Officina Roma recycled sanctuary at night

To paraphrase a rather overused saying, one person’s trash is another’s treasure. The things we throw away are often still completely usable in some way – it just takes a bit of imagination to see their potential. Experimental architecture firm Raumlabor saw potential not only in objects, but in 24 teenagers from all over Italy. This amazing recycled sanctuary shows the power of positive thinking.

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Officina Roma recycled sanctuary exterior
Officina Roma recycled sanctuary bottle walls

In one week, the teens turned piles of garbage into this impressive building, dubbed Officina Roma. The small structure contains a workshop, a sleeping area and a kitchen, and everything is made of what was previously considered trash.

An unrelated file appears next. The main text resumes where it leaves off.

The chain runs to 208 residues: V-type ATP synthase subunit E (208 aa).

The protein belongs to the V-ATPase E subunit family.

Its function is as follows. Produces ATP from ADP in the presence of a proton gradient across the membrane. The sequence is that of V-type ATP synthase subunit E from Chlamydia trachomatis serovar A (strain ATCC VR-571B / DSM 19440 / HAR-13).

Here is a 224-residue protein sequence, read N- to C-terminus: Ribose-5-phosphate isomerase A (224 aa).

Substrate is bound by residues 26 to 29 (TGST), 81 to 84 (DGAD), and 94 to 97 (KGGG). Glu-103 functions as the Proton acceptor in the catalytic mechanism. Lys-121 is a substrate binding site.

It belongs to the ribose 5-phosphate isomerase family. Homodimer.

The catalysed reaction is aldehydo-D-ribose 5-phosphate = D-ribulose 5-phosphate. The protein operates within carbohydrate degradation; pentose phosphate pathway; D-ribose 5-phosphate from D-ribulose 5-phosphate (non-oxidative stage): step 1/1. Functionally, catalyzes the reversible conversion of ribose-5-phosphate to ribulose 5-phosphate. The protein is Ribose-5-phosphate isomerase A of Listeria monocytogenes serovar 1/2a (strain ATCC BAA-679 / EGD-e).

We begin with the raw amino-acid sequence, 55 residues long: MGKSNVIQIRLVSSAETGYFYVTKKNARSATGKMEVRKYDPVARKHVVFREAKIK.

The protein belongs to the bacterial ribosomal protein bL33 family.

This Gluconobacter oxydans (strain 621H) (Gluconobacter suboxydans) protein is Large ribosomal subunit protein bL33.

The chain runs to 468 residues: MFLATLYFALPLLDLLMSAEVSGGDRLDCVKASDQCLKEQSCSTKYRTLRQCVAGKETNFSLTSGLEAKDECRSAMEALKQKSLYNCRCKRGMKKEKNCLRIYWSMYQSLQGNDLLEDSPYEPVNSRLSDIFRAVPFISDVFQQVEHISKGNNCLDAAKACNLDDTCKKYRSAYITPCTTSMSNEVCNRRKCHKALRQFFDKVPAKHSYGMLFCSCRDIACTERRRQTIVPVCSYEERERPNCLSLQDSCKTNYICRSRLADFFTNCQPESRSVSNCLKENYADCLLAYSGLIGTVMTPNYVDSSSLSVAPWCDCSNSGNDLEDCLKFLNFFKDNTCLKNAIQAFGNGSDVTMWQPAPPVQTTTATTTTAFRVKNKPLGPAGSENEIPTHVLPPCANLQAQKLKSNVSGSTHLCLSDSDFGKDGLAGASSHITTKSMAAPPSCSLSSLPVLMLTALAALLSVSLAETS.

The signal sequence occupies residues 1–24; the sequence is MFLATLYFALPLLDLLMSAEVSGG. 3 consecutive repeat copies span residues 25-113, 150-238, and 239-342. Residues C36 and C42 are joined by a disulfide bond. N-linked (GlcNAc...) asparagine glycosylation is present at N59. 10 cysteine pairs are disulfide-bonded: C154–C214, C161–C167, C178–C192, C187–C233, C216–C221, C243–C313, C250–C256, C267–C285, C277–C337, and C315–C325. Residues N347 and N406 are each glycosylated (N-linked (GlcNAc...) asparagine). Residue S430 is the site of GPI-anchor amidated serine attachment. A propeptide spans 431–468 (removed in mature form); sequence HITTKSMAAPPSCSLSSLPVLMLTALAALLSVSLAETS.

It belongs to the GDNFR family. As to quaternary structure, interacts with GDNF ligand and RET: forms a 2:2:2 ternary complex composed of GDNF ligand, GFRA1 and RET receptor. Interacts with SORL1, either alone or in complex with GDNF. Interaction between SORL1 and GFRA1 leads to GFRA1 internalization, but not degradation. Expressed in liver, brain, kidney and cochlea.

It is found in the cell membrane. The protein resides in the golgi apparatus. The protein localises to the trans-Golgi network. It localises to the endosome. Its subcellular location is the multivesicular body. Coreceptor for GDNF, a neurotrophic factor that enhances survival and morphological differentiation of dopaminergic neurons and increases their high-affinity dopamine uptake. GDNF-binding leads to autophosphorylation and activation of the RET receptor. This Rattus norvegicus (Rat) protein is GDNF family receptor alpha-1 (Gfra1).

Officina Roma recycled sanctuary process
Officina Roma recycled sanctuary bunks

Officina Roma is more or less a three-dimensional collage that one can actually step inside of. It is made of old bottles, used car doors, discarded furniture, trashed wood, recycled oil barrels and even partial car bodies.

Officina Roma recycled sanctuary

Although it was only a temporary installation, the building was a reminder to viewers to think more clearly about their lifestyles and how they too can easily reuse and recycled old materials. The building techniques used were simple enough for even the most inexperienced builder to relate to, yet the statement was bold enough to inspire nearly anyone.

Officina Roma recycled sanctuary building team

More from Raumlabor

“The OFFICINA ROMA is a villa entirely build out of trash. It consist of a sleeping room, a kitchen and a work shop. The plan lacks a living room, a comfort zone, instead there is an empty work shop in the center. OFFICINA ROMA is an experimental building practice, build within an one week long  workshop with 24 high school students from all over Italy.”

Officina Roma recycled sanctuary plans

“The building is composed as a collage: A kitchen entirely build out of old bottles, the sleeping room with walls from used car doors, the workshop using  wooden windows and old furniture and the main roof set from old oil barrels and used dry wall profiles.”